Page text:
Updated: Jul 22
I have been single sided deaf (SSD) for almost a year now. As I learn to navigate this world with a partial loss of one of my senses, I am noticing that my understanding of my work as an improvisation facilitator is shifting. This blog series explores what it is like to improvise life one-eared. As I learn, I will share my stories, experimentation and recommendations for creating inter-abled spaces for mutual learning and development. In this post, I share the obstacles I encounter and a visual graphic I use when communicating my hearing loss to other people.
from stereo to mono
In August 2022, from one moment to the next, I experienced a searing pain on the left side of my face as I lost my ability to make out sound, understand speech, and rely on bone conduction of my left ear. This after two years of partial loss on the same ear (early 2020) which I had been able to compensate with a hearing aid. In August 2022, my hearing aid became instantly useless and my tinnitus got excruciatingly worse.
For over three years now, I have not had a single day of silence.
For the first few months, I experienced headaches which made it impossible for me to look at any books or screens for more than a few seconds. I still barely listen to music, I cannot follow conversations in which more than one person is speaking at one time, and I carefully calculate whether it's worth leaving the house on a windy day. When I do go beyond my front door, I carry my noise cancelling headphones and ear plugs to reduce sensory input. My work capacity is at maybe 10% of what I wish to be doing and my favourite spaces, dance-floors, events and theatres, have become sound mixing torture chambers.
Jacques Lusseyran, while writing about blindness, captured the hearing experience beautifully when he wrote: "Sometimes the resonance, the hum of voices all around me, grew so intense that I got dizzy and put my hands over my ears, as I might have done by closing my eyes to protect myself against too much light. That is why I couldn't stand racket, useless noises or music that went on and on. A sound we don't listen to is a blow to body and spirit, because sound is not something happening outside us, but a real presence passing through us and lingering unless we have heard it fully." (And There Was Light, p.18)
hearing and being heard
While I live in a country with relatively reliable access to healthcare, my quest for support and research into what is going on with my ear takes up enormous amounts of energy, time and financial resources. One of my biggest negative surprises so far has been the difficulties I have had explaining my internal experiences to professionals such as my general practitioner (GP), ears/nose/throat doctor (ENT), and physio therapist. At almost every appointment, I had to move past sentences like "your ear looks fine to me," "you need to shift your focus and attention" and "come back if this gets worse." It baffles me to think that for the ENT, having had two instances of sudden hearing loss with unbearable tinnitus is not already bad enough.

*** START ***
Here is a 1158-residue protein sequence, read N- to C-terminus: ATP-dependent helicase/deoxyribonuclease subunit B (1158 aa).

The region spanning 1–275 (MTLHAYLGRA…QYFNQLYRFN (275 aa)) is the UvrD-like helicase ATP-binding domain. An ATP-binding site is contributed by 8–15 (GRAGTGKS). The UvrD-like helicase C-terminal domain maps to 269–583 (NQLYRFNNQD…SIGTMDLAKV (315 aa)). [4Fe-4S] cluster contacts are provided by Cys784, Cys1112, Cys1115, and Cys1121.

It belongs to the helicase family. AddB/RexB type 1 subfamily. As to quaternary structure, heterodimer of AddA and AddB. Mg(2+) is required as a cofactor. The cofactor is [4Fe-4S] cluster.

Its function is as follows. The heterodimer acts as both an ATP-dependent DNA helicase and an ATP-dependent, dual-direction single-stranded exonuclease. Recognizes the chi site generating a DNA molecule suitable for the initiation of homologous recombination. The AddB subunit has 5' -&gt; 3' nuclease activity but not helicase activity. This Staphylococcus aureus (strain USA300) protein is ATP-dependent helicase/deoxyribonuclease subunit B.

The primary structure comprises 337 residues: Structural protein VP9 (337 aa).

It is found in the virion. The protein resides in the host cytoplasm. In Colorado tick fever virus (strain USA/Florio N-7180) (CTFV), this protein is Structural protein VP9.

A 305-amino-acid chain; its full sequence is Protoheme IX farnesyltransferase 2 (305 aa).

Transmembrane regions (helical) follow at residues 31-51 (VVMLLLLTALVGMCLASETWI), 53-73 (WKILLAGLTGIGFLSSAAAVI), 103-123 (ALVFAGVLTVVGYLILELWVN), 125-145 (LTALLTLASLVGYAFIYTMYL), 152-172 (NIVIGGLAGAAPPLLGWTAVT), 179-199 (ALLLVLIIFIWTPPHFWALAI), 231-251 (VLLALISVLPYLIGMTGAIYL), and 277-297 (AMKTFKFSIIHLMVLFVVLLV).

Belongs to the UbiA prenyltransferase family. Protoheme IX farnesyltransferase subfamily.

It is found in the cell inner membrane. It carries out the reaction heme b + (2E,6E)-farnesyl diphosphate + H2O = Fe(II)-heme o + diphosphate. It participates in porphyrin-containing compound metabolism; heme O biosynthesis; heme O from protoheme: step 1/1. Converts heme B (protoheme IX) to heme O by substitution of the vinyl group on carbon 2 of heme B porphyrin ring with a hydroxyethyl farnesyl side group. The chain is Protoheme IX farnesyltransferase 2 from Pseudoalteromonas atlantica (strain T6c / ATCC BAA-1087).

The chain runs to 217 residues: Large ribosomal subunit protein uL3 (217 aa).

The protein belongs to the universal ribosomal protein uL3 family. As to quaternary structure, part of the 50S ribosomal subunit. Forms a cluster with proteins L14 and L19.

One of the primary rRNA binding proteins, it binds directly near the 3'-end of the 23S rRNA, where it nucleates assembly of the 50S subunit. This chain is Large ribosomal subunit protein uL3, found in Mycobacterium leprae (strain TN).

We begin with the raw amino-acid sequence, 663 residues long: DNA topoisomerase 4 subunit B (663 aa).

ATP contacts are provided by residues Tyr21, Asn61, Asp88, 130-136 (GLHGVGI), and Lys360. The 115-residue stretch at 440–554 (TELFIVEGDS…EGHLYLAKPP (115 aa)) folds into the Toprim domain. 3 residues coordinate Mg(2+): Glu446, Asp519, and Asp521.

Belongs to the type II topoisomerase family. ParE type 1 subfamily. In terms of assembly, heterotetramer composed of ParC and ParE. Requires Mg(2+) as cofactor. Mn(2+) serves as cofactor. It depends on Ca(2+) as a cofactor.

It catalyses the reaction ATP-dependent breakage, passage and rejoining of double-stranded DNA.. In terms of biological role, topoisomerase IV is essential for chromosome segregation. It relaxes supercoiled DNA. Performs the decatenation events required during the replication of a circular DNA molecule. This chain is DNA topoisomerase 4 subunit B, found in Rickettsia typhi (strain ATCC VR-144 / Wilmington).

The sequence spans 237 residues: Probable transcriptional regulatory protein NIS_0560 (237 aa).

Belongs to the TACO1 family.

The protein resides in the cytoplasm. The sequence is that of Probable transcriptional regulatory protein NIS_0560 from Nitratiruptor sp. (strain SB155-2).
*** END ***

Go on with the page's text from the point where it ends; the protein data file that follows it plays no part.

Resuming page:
To warrant more research, my hearing has to get even worse.
Again and again, I have to find new ways to justify my presence in the clinic, press for follow-up appointments and request access to treatments I know of because I looked them up online or was told about them by another person who has experienced hearing loss. It's been a slow and frustrating process that has brought home to me just how difficult it can be to communicate and understand non-visible, non-verifiable and therefore unimaginable pain and difference in ability. Even while speaking with "experts" on this topic.
Talking to my family, friends and colleagues has felt more sympathetic to me, but initially they too found it difficult to understand how hearing with one ear is different from hearing with two. Tinnitus is more common, yet for someone who has never experienced it, its impact can still be incomprehensible.
see my hearing
The most helpful tool for me to communicate my hearing (dis)abilities, has been a simple graphic I found in a German book on single sided deafness. I have found that using a visual aid helps people understand that single sided deafness with tinnitus is much more than an inconvenience or a matter of focus. That's why I have decided to make my own set of graphics which explain the specifics of my hearing in a way that makes reference to daily situations. Note the differences in spacial awareness and intensity of sounds.
Of course, this is a graphic, a map. It only gives you an idea and not full empathetic capacity to experience what I am experiencing. However, I am sure you can already think of ways of adjusting the environment and your own behaviour around me when I am experiencing hearing difficulties in social situations. What's true for me, however, may not necessarily be true for another person with a different combination of hearing impairments. That's why I have made a whole set of graphics which showcase a variety of combinations.
support and share
I encourage you to use and share these graphics in your circles and networks. Making resources like this available for free is important to make them as widely and easily accessible as possible.
Initially, I wondered whether this would be a project separate from impro studio, however, for me, my hearing is not separate from this work. I cannot leave my deafness at home when I go to work with people. It is how I experience the world and therefore also how impro studio exists in this world. In fact, my hearing loss is threatening the existence of my business. It continues to have a tremendous impact on my labour and earning capacity.
Please consider making a donation to the impro studio hearing fund for me to be able to continue improvising and support others along their journeys.
Thank you for reading and following along!